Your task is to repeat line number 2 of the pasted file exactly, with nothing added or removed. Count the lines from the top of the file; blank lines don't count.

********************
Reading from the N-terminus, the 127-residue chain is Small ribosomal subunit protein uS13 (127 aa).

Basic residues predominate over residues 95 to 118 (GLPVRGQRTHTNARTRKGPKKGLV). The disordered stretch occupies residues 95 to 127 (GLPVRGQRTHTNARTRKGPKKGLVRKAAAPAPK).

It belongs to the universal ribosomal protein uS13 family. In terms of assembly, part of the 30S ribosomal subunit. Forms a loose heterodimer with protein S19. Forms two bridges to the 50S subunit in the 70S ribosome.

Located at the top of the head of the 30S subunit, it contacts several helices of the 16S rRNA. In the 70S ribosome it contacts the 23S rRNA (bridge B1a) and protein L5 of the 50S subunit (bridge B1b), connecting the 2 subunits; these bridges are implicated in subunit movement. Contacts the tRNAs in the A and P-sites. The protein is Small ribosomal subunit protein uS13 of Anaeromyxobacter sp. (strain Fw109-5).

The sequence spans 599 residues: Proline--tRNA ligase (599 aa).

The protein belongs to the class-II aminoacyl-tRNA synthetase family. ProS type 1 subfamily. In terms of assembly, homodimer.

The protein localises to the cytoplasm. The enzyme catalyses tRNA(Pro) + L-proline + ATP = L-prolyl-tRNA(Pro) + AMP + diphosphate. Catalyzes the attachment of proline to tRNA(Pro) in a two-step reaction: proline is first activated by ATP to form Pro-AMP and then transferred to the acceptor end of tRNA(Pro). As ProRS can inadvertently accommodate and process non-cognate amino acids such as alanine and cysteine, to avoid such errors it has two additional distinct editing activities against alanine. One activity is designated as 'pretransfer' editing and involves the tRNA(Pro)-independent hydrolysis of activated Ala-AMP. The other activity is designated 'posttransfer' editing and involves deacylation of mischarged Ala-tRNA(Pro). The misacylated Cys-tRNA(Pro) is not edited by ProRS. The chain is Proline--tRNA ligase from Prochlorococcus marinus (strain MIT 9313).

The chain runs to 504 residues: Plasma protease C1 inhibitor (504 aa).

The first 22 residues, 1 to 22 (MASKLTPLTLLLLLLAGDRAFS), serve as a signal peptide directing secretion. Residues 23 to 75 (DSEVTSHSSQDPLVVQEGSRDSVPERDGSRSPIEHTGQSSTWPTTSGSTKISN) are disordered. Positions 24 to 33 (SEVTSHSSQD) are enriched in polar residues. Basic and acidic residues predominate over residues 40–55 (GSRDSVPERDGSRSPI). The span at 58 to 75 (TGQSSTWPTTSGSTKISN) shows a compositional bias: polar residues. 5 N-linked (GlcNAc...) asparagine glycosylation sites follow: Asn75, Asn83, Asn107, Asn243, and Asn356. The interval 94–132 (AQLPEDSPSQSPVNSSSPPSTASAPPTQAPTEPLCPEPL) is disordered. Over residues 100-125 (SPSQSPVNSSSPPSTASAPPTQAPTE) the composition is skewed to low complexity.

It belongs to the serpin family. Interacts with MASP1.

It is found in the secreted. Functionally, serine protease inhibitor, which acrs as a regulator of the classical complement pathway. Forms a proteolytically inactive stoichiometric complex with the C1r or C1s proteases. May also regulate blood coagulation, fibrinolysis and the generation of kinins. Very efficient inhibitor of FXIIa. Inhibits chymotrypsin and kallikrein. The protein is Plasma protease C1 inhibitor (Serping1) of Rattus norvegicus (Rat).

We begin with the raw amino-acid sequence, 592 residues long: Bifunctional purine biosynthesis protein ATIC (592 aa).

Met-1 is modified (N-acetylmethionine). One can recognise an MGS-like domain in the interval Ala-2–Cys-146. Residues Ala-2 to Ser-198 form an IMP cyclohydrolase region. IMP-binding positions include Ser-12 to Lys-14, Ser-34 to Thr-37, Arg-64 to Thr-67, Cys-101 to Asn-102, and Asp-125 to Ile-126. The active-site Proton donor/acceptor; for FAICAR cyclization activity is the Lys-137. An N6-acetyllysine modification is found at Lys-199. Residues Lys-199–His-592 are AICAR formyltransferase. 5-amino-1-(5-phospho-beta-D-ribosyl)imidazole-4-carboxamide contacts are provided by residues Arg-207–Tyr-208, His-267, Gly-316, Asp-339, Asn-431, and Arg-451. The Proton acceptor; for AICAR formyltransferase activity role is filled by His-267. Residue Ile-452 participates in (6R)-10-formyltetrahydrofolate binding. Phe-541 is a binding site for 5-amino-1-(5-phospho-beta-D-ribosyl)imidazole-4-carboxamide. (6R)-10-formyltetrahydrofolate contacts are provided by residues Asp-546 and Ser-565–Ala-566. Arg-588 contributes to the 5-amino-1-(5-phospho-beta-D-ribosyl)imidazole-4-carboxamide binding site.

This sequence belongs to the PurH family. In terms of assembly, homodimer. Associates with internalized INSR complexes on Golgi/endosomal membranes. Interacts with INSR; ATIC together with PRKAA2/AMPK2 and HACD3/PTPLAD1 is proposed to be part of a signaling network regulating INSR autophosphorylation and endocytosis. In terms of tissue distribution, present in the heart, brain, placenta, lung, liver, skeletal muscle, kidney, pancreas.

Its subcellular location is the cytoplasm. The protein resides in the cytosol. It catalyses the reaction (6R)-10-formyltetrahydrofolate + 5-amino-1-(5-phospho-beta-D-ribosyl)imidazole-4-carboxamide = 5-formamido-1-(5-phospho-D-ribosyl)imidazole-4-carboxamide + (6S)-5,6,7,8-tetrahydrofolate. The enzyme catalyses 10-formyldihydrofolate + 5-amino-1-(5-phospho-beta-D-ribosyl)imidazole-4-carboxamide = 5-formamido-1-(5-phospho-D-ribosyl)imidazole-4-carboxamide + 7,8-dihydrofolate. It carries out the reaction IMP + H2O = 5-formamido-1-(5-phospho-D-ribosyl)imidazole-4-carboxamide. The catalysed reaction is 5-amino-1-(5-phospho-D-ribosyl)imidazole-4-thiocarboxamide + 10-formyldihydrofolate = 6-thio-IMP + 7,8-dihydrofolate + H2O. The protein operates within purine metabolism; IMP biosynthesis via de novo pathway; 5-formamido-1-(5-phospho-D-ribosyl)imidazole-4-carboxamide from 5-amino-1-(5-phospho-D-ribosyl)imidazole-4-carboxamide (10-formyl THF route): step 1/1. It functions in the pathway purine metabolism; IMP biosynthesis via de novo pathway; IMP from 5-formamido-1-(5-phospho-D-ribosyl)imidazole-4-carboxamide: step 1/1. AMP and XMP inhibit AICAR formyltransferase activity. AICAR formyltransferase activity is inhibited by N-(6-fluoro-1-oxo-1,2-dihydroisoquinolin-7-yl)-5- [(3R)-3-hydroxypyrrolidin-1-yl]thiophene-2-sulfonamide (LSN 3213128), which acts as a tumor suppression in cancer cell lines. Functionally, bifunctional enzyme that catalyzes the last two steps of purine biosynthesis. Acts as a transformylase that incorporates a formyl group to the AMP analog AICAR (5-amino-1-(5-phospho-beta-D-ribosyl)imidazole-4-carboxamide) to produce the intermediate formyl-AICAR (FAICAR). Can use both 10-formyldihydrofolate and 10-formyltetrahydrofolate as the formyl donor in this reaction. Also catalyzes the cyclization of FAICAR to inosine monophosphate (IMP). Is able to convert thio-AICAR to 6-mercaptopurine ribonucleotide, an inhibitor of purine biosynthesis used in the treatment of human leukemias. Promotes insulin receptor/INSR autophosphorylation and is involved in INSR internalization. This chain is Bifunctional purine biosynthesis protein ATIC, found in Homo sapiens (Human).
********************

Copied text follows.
Basic residues predominate over residues 95 to 118 (GLPVRGQRTHTNARTRKGPKKGLV). The disordered stretch occupies residues 95 to 127 (GLPVRGQRTHTNARTRKGPKKGLVRKAAAPAPK).